The Lockheed Martin shooting was an act of
mass murder that occurred on July 8, 2003 at the Lockheed Martin plant
in Meridian, Mississippi, United States. The gunman, 48-year-old Douglas
Williams, an assembly line worker at the plant shot 14 of his co-workers
with a shotgun, killing six of them, before committing suicide. Eight of
his victims, and five of those killed, were black.
It was the deadliest workplace shooting in the United
States since December 2000, when Michael McDermott killed seven
co-workers at Edgewater Technology in Wakefield, Massachusetts.
On the day of the shooting Williams had to attend a
mandatory ethics and diversity class together with 13 others, among them
several black employees. According to some colleagues Williams arrived
at the plant in a very agitated state and made threats to kill black
workers, though others who had talked to him prior to the shooting
stated that he “gave no indications that anything was wrong." At the
meeting Williams stayed only for a few minutes. After having a normal
conversation with his colleague Al Collier, who described it as a
"friendly little talk", he suddenly stormed out of the room with the
words “Y’all can handle this.” Telling his supervisor, Jeff
McWilliams, that he would take the matters into his own hands Williams
went to retrieve several guns from his pick-up truck. Armed with a 12
gauge Winchester shotgun, a Ruger Mini-14 on his back, bandoliers with
ammunition draped across his chest and a bandana on his head he returned
to the annex, where the meeting was held.
At approximately 9:30 a.m. Williams entered the room,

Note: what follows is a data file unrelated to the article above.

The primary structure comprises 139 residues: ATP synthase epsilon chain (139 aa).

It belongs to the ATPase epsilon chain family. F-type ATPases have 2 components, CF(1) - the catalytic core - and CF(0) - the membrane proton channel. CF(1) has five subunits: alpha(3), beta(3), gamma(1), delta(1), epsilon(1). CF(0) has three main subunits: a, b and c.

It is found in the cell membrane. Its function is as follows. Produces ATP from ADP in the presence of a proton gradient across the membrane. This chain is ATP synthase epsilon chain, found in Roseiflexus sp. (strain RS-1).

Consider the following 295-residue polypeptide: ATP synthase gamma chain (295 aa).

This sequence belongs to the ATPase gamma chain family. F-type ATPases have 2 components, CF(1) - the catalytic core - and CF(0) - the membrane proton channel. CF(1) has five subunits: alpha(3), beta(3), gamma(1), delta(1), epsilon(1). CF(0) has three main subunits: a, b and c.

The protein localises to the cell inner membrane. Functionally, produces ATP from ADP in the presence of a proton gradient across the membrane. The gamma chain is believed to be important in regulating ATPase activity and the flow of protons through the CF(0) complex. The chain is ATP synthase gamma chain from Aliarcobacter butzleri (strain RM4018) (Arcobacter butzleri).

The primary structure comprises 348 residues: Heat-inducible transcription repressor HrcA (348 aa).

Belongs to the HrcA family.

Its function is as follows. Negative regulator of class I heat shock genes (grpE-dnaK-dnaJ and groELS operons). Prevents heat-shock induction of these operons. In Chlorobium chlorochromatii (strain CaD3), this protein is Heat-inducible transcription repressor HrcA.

yelling "I told y’all to stop (expletive) with me! Didn’t I tell y’all
not to (expletive) with me?", and began shooting. He first killed
Mickey Fitzgerald, a white employee, who tried to calm him down, with a
shot in the face, before turning his attention towards a group of four
black workers cowering on the floor. Remarking "There's four right
there." Williams killed Sam Cockrell, whom he believed to have made
complaints about him to the management, wounded Al Collier, who was shot
in the back and right hand, as well as Charles Scott, and fatally
wounded DeLois Bailey, when she was trying to run out of the room. Steve
Cobb, the plant manager, as well as Brad Bynum, Chuck McReynolds and
Brenda Dubose, whose head and hand were grazed by bullet fragments, were
also wounded by ricochet. Williams then went out of the room, but
returned after a short while and, searching and calling for Jack Johns,
the production manager, he continued shooting.
Williams eventually left the annex and headed for the
main factory, searching for other employees who had reported him to the
management for making racist threats. There he was apprehended by his
colleague Pete Threatt, who tried to take away his gun, but Williams
pushed him out of the way, lowered the shotgun with the words "Get out
of my way or I’ll kill you, too." and moved on. While Threatt tried
to make the others aware of the gunman, screaming for people to take
cover, Williams walked through the plant and shot five other people,
most of them at point blank range. He killed Charles J. Miller, Thomas
Willis and Lynette McCall at their work stations and wounded Henry Odom
and Randy Wright, before his girlfriend and co-worker, Shirley J. Price,
began pleading with him to stop shooting. Williams then committed